Ultra Resources recently paid $20 million for nearly 18,000 acres of Banning Lewis Ranch in that area. The land, annexed in 1988 as a master-planned community of homes and businesses, was actually owned in the late '70s by Mobil Oil (now Exxon Mobil Corp.); Ultra now plans to drill on the property, and also wants to de-annex it.
Ultra's not talking about its plans in detail, but one thing is clear: If the city holds onto the land, it would receive personal property tax money on rigs and production. That's because only the county gave up the tax; other taxing units did not, including school districts, municipalities and fire districts.
Not that their collections would come with no strings attached. They'd be subject to TABOR revenue limits, meaning that if revenue caps were exceeded, the money would be refunded to residents unless voters give permission for the taxing entities to keep it. Voters already have exempted many districts, including school districts, from TABOR limits.
For Weld County, with 18,000 active oil and gas wells (the highest number in any Colorado county), energy is the mother lode. Roughly 45 percent of all property taxes paid in the county to various governments come from oil and gas companies, says Weld County Assessor Chris Woodruff. Weld County government itself gets $40.3 million of its $97.5 million in total revenue, or 41 percent, from oil and gas personal property taxes.
And the industry is growing. Assessed value of oil and gas in Weld jumped by $600 million from 2010 to 2011, Woodruff says, because production grew when oil prices spiked. "We're expecting we will see another huge increase in next year's valuation from what we're hearing from companies about number of wells," Woodruff says. "A lot of property dropped in value, but the oil and gas [industry] made up that difference."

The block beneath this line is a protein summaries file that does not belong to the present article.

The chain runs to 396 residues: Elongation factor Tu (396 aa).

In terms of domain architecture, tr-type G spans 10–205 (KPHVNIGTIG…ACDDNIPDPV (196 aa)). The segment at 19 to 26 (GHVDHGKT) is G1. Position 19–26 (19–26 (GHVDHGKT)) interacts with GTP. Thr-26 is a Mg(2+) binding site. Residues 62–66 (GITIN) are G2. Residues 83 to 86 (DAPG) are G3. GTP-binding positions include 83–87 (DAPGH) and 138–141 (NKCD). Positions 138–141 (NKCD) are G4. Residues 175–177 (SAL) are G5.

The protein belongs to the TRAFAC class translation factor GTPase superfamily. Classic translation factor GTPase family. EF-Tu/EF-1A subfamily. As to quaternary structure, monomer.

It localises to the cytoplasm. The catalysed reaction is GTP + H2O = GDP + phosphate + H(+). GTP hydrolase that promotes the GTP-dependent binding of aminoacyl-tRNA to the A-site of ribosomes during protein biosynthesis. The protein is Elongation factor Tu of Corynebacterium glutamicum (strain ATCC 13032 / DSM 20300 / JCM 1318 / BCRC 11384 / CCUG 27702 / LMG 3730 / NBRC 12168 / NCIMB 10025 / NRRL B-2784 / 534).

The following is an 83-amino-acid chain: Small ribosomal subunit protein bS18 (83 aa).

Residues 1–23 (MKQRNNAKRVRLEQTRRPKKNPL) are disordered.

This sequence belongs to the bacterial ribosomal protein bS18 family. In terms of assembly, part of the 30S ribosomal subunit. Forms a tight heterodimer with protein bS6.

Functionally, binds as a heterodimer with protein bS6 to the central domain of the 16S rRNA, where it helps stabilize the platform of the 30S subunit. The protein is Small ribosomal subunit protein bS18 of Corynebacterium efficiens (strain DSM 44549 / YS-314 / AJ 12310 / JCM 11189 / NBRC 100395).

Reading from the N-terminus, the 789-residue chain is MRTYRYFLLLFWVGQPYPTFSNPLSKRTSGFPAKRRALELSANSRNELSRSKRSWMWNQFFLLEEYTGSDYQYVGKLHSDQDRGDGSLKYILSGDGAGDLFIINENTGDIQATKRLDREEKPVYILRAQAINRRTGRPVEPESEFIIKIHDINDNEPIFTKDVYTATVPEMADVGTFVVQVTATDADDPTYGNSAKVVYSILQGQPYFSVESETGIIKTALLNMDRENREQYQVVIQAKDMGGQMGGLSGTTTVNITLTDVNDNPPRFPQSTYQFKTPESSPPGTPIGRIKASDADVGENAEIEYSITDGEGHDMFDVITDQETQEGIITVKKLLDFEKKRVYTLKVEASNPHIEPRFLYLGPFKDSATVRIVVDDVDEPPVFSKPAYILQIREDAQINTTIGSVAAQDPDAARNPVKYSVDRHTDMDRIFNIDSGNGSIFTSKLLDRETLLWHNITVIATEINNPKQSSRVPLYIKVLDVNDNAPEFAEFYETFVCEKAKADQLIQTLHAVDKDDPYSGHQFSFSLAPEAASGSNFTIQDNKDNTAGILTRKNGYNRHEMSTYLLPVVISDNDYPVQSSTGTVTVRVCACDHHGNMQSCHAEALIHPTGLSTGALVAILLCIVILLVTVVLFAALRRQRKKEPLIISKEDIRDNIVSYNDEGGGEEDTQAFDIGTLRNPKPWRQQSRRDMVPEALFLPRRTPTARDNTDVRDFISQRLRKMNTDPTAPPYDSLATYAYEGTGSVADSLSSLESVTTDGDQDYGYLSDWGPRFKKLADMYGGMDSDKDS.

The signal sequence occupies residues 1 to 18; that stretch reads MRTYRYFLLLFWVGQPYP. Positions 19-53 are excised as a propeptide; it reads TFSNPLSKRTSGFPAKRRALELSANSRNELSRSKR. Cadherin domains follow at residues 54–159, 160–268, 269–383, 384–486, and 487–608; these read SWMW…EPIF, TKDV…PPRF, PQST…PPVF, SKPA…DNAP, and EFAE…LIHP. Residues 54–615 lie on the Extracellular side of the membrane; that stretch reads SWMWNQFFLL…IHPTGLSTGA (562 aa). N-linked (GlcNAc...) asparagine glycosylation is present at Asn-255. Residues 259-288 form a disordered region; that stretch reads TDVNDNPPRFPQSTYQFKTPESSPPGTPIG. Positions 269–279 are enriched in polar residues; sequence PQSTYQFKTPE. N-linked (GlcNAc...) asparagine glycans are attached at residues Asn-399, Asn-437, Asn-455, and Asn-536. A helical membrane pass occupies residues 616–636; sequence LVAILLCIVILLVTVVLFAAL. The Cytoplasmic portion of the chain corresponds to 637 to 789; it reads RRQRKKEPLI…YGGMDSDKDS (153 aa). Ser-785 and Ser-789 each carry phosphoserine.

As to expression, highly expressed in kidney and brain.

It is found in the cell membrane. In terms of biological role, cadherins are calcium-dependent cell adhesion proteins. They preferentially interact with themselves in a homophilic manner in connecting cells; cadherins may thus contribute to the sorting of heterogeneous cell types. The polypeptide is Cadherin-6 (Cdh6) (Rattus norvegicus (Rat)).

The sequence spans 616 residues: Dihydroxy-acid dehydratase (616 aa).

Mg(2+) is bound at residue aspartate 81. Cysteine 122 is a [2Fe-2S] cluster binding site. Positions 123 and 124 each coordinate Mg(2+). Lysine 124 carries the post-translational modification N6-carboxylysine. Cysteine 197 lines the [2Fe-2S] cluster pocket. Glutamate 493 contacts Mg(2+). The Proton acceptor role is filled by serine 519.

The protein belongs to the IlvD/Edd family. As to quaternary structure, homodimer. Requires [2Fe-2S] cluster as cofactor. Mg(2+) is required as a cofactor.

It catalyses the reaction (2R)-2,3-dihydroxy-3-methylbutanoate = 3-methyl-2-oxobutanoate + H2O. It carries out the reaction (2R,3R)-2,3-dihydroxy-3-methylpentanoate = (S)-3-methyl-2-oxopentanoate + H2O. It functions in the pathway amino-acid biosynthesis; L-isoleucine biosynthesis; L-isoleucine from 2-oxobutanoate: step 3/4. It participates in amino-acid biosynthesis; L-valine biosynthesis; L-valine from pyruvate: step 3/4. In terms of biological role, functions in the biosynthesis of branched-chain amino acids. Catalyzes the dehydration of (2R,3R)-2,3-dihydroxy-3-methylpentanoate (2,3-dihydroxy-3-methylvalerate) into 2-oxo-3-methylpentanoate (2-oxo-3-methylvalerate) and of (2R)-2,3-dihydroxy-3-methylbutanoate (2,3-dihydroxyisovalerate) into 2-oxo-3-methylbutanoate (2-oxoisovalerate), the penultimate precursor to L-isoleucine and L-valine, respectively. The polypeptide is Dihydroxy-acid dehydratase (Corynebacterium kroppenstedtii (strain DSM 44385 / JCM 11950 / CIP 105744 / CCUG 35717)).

Hisey notes that El Paso County would receive state-assessed severance taxes from oil and gas. But by comparison, the amount would be piddling, considering Weld County's severance tax totaled only $1.7 million this year.
In Logan County (east of Weld), a bonus comes from wind farms, which paid $1.3 million in business personal property taxes on 300 windmills in 2010, says Brad Hofmeister of the Logan County assessor's office. Total county revenue that year was roughly $7.5 million.
Clipper Windpower wants to build a wind farm in El Paso County and has told county officials it would cost $350 million. If the personal property tax were on the books, Clipper would pay $783,000 in taxes, says Lowderman. Instead, it will pay nothing.
To exacerbate the issue, El Paso County's one-time development fees for subdivisions, which would apply to oil rigs and wind farms, are based in part on tax receipts — handing another break to energy companies.
How much the industry pays to do business here will be decided in coming months, after commissioners adopt oil and gas regulations. They've planned a public hearing in December to discuss possible regulations.
"We can't really establish a fee structure until we know what the regulations are first," Commissioner Sallie Clark says, adding that the county could require bonds to cover road damage, for example. But she and other commissioners oppose reinstating the personal property tax, calling it "double taxation." Businesses pay sales tax to buy equipment and then pay personal property tax to own it — the same as vehicle owners do.
Asked how, then, the energy industry will pay its own way, commissioners can't say. They're not even in favor of letting voters decide. And a ballot measure might not pass, anyway, unless the measure targeted the energy business alone, or exempted small businesses in some way.
Citing the state constitution, TABOR author Douglas Bruce says taxes shall be uniform on all real property (land, structures, etc.) and personal property, except when the constitution grants an exemption. TABOR, part of the constitution, says taxing agencies may reduce or end the business personal property tax but it must be done uniformly.